[Date Prev][Date Next][Thread Prev][Thread Next][Date Index][Thread Index][Subject Index][Author Index]

Re: tiny-armed theropods



Mickey Mortimer <mickey_mortimer111@msn.com> wrote:


> I don't know where you got the idea that nomina dubia aren't taxa or 
> organisms.  Troodon formosus is a real animal, diagnostic
> holotype or not.  There was a living organism which the type tooth of Troodon 
> belonged to, and this individual can be included in a
> phlogenetic analysis, regardless of whether additional individuals could be 
> assigned to its species.


Of course the tooth of _Troodon formosus_ came from a real animal.
I'm not suggesting it was carved out of stone by Cretaceous trolls.


But if a genus is declared a nomen dubium, then it no longer denotes a
real taxon.  For example, the teeth named _Deinodon horridus_ (a nomen
dubium) could belong to any number of tyrannosaurid species.  So
although the teeth came from a real individual, that individual does
not represent a distinct taxon.  Thus, it would serve no purpose to
code the teeth and put them into a phylogenetic analysis.  Yes, you
*could* put _Deinodon_ into a phylogenetic analysis.  But it's like a
dog chasing a car: it can be done - but what's  the point?


> There's no rule that says only taxa or only valid taxa can be included in 
> such analyses.


Yes, I know.  But since a nomen dubium no longer represents a real or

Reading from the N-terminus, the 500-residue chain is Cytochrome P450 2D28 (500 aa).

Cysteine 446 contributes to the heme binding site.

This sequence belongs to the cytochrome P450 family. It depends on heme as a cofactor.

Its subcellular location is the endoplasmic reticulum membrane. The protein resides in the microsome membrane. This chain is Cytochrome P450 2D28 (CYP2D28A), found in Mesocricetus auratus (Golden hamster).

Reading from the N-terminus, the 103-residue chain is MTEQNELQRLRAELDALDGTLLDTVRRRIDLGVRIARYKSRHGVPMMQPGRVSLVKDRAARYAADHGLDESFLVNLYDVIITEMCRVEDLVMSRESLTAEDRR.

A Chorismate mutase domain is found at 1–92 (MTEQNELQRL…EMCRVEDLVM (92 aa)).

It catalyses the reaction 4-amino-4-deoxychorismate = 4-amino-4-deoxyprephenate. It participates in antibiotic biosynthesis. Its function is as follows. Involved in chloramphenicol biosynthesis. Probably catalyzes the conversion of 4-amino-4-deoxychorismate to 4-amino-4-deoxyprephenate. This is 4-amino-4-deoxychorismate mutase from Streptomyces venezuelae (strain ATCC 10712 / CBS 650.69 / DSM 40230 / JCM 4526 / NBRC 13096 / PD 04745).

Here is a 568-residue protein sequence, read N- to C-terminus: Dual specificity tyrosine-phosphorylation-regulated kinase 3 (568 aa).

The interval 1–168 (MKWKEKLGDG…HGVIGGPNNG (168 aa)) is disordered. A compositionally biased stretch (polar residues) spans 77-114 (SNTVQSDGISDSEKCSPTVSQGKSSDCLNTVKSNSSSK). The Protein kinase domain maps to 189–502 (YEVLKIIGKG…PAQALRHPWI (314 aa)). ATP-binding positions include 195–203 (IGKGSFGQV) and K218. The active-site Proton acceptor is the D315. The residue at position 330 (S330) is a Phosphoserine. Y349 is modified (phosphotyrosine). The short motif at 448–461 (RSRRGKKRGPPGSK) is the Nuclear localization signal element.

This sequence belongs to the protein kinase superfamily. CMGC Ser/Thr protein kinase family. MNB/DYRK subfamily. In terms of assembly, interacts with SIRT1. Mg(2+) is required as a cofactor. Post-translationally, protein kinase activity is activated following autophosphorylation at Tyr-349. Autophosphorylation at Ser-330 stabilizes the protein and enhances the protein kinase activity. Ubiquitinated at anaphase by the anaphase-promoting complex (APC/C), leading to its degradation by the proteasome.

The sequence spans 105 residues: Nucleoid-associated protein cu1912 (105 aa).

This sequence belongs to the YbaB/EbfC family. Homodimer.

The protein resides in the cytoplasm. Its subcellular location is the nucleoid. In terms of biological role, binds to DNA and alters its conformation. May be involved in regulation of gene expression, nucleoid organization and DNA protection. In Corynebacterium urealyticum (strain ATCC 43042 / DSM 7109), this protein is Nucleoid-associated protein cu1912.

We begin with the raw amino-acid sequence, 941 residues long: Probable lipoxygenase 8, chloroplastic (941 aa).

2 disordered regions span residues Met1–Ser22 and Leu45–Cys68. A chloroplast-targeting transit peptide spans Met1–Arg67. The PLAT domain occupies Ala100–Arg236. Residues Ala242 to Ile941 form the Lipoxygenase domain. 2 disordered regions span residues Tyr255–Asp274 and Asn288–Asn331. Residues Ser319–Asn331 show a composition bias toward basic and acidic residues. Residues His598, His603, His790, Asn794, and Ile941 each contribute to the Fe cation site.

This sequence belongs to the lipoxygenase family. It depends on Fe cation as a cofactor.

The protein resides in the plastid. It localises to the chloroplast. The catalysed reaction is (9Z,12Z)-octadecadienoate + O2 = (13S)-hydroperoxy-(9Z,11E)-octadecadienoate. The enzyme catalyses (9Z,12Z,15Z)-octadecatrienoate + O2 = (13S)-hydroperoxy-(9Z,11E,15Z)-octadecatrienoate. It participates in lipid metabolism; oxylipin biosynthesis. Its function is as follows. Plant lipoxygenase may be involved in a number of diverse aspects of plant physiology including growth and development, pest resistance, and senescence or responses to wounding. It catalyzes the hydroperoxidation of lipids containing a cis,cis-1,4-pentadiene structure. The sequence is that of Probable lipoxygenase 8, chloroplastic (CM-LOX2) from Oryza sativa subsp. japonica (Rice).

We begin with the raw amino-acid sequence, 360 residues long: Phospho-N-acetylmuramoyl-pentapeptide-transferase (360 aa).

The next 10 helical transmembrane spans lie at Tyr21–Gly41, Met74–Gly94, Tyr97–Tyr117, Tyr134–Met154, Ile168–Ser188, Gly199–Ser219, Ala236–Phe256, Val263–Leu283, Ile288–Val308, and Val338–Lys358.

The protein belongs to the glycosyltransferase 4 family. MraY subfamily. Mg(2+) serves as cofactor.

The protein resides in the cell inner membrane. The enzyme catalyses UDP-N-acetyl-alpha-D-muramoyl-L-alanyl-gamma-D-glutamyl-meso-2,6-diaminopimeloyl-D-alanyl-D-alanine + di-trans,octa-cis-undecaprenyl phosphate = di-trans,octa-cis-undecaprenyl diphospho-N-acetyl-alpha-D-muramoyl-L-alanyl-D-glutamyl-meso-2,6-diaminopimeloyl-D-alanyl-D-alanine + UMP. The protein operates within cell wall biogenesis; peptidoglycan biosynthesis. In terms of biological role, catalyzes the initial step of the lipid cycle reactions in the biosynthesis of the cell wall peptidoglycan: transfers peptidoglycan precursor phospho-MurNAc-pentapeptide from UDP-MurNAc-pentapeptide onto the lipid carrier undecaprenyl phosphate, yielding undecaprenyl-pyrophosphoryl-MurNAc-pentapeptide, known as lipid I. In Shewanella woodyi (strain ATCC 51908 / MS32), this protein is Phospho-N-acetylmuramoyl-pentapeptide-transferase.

distinct taxon, it's removed from taxonomic consideration.  Sticking a
nomen dubium into an analysis is just going through the motions.  It's
not advancing the scientific process in any way.  The only reason you
would include a nomen dubium in an analysis is if it happens to be a
name-nearing taxon of a clade, which strikes me as circular reasoning.
 I'd prefer that nomina dubia be excluded from clade definitions.


> The microraptorian NGMC 91 is included by Senter (2007) for instance, despite 
> being only a single individual that has not been
> conclusively differentiated from Sinornithosaurus.  Indeed, it has only been 
> described as Dromaeosauridae gen. et sp. indet. and
> Sinornithosaurus sp. indet..


IMHO this is irrelevant.  If NGMC 91 is recovered as a distinct taxon
in the analysis, then it is no longer indeterminate.  On the other
hand, if it cannot be conclusively differentiated from
_Sinornithosaurus_, and can be conclusively differentiated from other
dromaeosaurids - then NGMC 91 belongs in _Sinornithosaurus_.



> What's the point of having a rulebook for a community if they only follow the 
> rules they want to anyway?  It's like enforcing laws only
> when they don't inconvenience you.  We might as well just get rid of the ICZN 
> if we're going to call it wrong when we don't like what it
> says.


Well, now that you mention it...  :-)  I have repeatedly opined that
the ICZN Code should *not* apply to family-level taxa (family,
subfamily, tribe, superfamily), only to genera and species.  So while
I don't advocate completely getting rid of the ICZN, it's focus should
be removed from family-level taxa.  It just causes too many problems
when phrasing sensible phylogenetic definitions.






Cheers

Tim